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Opinion & Analysis

What is “feel” in putting… and how do you get it?



You’re playing a course for the first time, so you arrive an hour early to warm-up. You make your way toward the practice green and you see a sign at the first tee that reads, “GREEN SPEED TODAY 11.”  That brings up two issues:

  1. How did they arrive at that number?
  2. How is that information valuable to me?

How did they arrive at that number?

They used what’s known as a stimpmeter — a device that’s used to measure the speed of a green. With a stimpmeter, the green’s surface is tested by rolling a ball down the 30-inch ramp that is tilted downward at a 20-degree angle. The number of feet the ball rolls after leaving the ramp is an indication of the green’s speed. The green-speed test is conducted on a flat surface. A total of three balls are rolled in three different directions. The three balls must then finish within eight inches of each other for the test to be valid.

For example, if the ball is rolled down the ramp and were to stop at 8 feet, the green would be running at an “8.” Were the ball to roll down the ramp and stop at 12 feet, the green would be running at a “12.”

Stimpmeter history

The stimpmeter was invented by Edward S. Stimpson, Sr., a Massachusetts State Amateur Champion and former Harvard Golf Team Captain. After attending the 1935 U.S. Open at Oakmont, he saw the need for a universal testing device after watching Gene Sarazen, who was at the top of his game, putt a ball off the green. He was of the opinion that the greens were unreasonably fast, but he had no way to prove it — thus the motivation for creating the invention.

The device is now used by superintendents to make sure all of their greens are rolling close to the same speed. This ensures that golfers are not guessing from one putt to another if a green is fast or slow based on the way it is maintained. The device is also used by tournament officials who want to make sure that green speed is not too severe.

Do Stimp readings matter for my game?

Not very much. That piece of abstract knowledge is of little value until you can translate it into your own personal feel for the speed of the putt. There is a method that will allow you to turn green speed into a legitimate feel, however, and you don’t even need a stimpmeter or a stimp reading to do it. I call it “Setting Your Own Stimpmeter.”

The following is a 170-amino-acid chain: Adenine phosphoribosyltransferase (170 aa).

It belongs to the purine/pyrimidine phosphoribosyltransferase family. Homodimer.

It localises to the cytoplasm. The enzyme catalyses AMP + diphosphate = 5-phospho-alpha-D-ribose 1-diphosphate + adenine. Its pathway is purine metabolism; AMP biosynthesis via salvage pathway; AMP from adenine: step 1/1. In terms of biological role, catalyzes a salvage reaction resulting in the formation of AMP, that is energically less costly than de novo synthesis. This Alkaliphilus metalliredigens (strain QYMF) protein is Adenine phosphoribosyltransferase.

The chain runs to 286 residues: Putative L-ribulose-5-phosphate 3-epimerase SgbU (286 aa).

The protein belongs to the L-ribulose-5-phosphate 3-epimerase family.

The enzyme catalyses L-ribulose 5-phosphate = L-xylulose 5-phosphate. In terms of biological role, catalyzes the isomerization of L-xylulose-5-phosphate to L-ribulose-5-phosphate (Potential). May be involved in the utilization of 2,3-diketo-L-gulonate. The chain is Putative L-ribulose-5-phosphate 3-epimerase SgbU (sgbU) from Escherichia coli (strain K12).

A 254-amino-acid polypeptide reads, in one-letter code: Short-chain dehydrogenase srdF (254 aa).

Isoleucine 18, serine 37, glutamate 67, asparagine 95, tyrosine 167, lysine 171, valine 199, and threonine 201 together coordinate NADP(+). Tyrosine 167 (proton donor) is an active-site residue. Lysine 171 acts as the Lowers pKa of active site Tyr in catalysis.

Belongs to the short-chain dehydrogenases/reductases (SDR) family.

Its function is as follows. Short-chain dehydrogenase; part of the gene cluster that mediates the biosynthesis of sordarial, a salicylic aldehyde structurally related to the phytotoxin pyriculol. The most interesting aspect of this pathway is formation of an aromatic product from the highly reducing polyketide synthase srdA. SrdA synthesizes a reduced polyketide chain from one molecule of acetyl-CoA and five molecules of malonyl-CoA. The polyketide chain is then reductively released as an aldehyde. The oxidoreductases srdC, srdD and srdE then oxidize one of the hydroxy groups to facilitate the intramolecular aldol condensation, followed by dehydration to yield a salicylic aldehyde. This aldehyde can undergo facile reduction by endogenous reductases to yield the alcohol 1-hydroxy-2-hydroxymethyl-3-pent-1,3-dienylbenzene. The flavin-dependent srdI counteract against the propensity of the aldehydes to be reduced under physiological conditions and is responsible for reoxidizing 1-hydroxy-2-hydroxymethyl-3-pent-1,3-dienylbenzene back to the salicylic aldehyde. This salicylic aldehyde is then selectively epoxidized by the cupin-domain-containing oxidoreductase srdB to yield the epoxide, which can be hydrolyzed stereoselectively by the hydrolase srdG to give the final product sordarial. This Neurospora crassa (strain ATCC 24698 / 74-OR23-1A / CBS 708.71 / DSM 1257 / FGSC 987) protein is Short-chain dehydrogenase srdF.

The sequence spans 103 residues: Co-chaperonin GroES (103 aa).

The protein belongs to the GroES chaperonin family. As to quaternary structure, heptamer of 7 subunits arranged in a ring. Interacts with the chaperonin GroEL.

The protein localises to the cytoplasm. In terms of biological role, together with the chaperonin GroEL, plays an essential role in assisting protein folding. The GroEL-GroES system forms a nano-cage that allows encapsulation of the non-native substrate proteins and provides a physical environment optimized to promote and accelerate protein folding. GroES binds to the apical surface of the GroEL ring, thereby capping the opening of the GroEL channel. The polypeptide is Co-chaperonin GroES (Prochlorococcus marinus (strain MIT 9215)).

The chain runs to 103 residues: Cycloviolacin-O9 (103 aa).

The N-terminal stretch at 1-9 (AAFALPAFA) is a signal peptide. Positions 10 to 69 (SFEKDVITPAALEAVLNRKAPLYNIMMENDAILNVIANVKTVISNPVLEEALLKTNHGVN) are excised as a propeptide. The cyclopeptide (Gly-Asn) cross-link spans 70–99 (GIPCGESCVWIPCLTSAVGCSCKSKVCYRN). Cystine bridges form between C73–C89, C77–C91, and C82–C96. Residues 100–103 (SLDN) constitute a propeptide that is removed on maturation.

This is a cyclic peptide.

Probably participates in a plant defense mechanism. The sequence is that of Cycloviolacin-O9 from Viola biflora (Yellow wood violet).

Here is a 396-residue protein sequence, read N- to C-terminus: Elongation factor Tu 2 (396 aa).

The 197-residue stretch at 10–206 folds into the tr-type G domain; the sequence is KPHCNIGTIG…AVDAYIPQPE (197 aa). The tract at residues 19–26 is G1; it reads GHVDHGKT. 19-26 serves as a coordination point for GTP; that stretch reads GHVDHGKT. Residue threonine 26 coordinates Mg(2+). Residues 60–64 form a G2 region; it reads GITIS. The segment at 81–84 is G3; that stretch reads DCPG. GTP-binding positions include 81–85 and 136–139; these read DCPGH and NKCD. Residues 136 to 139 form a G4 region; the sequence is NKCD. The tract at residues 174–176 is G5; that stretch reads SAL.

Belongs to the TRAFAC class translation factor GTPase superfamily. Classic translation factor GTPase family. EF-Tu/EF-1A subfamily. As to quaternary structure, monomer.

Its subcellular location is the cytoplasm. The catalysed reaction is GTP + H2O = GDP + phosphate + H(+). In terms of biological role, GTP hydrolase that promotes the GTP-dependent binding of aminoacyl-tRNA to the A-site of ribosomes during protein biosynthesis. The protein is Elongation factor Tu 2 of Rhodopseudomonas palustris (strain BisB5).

Before we get to how to do it, the first step is to determine if the putting green is the same speed as the greens on the course. The best source of information in this regard are the professionals working in the golf shop. They will be happy to share this information with you. You only need to ask. Assuming that the speed of the putting green is close to the speed of the greens on the course, you are ready to begin setting your own stimpmeter. This is done by inputting data into your neuromuscular system by rolling putts and visually observing the outcome.

Contrary to what most golfers believe, a golfer’s feel for distance is based in the eyes — not in the hands, which only records tactile information. It’s just like basketball. On the court, you look at the distance to the hoop and respond accordingly. While you would feel the ball in your hands, it doesn’t play a role in determining the proper distance to the hoop. Based on what you saw with your eyes, you would access the data that had been previously inputted through shooting practice.

Setting your own Stimpmeter

  1. Start by finding a location on the putting green that is flat and roughly 15 feet away from the fringe.
  2. Using five balls, start rolling putts one at a time toward the fringe. The objective is to roll them just hard enough for them to finish against the edge.
  3. You may be short of the fringe or long, but it is important that you do not judge the outcome— just observe, because the feel for distance is visually based.
  4. You should not try and judge the feel of the putt with your hands or any other part of your body. You can only process information in one sensory system at a time — that should be the eyes.
  5. You should continue to roll balls until you’ve reach the point that most of them are consistently finishing against the fringe. Once you can do that, you have successfully set you stimpmeter.

The key to the entire process is allowing yourself to make a subconscious connection between what your eyes have observed and the associated outcome. You must then trust what you have learned at a sub-conscious level. A conscious attempt to produce a given outcome will short-circuit the system. When it comes to judging speed, you must be prepared to surrender your conscious mind to your sub-conscious mind, which is infinitely wiser and more capable of calculating speed. Want proof? Work through the steps I’ve outlined below. .

  1. After having loaded the data as described in the exercise above, pace off a 25-foot putt.
  2. Using the same five balls, putt to the hole as you would normally using your conscious mind to control the outcome.